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Astronomers discover new Saturn-sized exoplanet

Astronomers discover new Saturn-sized exoplanet
Light curves of TOI-1135 for the eight sectors of TESS. Credit: Díaz et al., 2024.

An international team of astronomers reports the discovery of a new exoplanet orbiting a solar-type star. The newfound alien world, designated TOI-1135 b is young, hot and comparable in size to Saturn. The discovery was detailed in a paper published February 27 on the pre-print server arXiv.

To date, NASA's Transiting Exoplanet Survey Satellite (TESS) has identified nearly 7,100 candidate exoplanets (TESS Objects of Interest, or TOI), of which 420 have been confirmed so far. Since its launch in April 2018, TESS, with its array of wide-field cameras, is conducting a survey of about 200,000 of the brightest stars near the sun with the aim of searching for transiting exoplanets, including giant extrasolar worlds.

A group of astronomers led by Manuel Mallorquín Díaz of the University of La Laguna, Spain, has now confirmed another TOI monitored by TESS. They identified a transit signal in the light curve of TOI-1135 (also known as HIP 62908 or TIC 154872375)—a young solar-type star of spectral type G0 at a distance of some 371 . The planetary nature of this signal was confirmed by follow-up photometry and spectroscopy.

"This paper introduces the discovery and mass characterization of a close giant gas planet orbiting the young solar-type star TOI-1135," the researchers wrote.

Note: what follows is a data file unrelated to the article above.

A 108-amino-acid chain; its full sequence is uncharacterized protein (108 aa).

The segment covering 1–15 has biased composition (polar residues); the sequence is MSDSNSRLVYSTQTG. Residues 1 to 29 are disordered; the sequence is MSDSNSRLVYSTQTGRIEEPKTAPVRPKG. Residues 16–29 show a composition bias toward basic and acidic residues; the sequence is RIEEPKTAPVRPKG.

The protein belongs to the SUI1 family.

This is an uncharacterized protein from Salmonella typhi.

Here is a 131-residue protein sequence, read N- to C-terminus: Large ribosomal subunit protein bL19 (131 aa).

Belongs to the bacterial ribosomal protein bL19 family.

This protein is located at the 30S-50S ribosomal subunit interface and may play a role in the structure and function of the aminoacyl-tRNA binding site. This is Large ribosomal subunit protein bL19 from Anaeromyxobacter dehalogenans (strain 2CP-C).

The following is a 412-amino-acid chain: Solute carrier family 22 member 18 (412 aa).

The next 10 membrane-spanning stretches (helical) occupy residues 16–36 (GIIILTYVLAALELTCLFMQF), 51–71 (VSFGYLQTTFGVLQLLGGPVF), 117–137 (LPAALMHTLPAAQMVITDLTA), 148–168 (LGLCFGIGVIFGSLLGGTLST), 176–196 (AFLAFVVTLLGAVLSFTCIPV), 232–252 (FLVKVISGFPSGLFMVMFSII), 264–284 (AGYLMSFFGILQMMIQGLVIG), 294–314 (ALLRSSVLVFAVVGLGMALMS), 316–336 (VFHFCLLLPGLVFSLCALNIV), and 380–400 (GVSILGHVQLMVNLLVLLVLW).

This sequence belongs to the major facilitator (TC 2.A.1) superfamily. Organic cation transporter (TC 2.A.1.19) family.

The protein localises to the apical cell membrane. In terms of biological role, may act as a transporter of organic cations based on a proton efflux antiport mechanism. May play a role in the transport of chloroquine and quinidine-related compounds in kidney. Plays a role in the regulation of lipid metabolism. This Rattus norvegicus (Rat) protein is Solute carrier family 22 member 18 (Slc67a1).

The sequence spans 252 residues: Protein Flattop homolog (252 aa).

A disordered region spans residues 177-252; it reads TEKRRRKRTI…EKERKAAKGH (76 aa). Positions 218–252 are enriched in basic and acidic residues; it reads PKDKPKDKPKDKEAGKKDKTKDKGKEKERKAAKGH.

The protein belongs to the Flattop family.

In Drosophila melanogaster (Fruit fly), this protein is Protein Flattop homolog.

TOI-1135 b has a radius of about 0.8 Jupiter radii and its mass is approximately 0.062 Jupiter masses, which yields a density at a level of 0.16 g/cm3. The planet orbits its host every 8.02 days, at a distance of 0.082 AU from it. The equilibrium temperature of TOI-1135 b is estimated to be around 950–1,200 K.

Therefore, the obtained results indicate that TOI-1135 b is an inflated , similar in size to Saturn, however less massive than the solar system's two biggest gaseous giants. The planet has an extended atmosphere, most probably due to strong stellar radiation.

The astronomers assume that TOI-1135 b may be in the process of losing its atmosphere by photoevaporation. They noted that the planet has a high mass-loss rate of about 39 Earth masses per one billion years, so it will eventually lose most of its atmosphere in a few hundred million years.

"Giant planets with masses less than Saturn are susceptible to losing all or most of their atmosphere in their early stages if they receive enough radiation from a host star, which might be the case of TOI-1135 b," the authors of the paper explained.

The parent star, TOI-1135, is slightly larger and more massive than the sun, while its luminosity is at a level of 1.7 solar luminosities. The star is estimated to be between 125 million and 1 billion years old, and its effective temperature is approximately 6,122 K.

More information: Mallorquín et al, TOI-1135 b: A young hot Saturn-size planet orbiting a solar-type star, arXiv (2024). DOI: 10.48550/arxiv.2402.17448

Journal information: arXiv

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Citation: Astronomers discover new Saturn-sized exoplanet (2024, March 5) retrieved 20 April 2024 from
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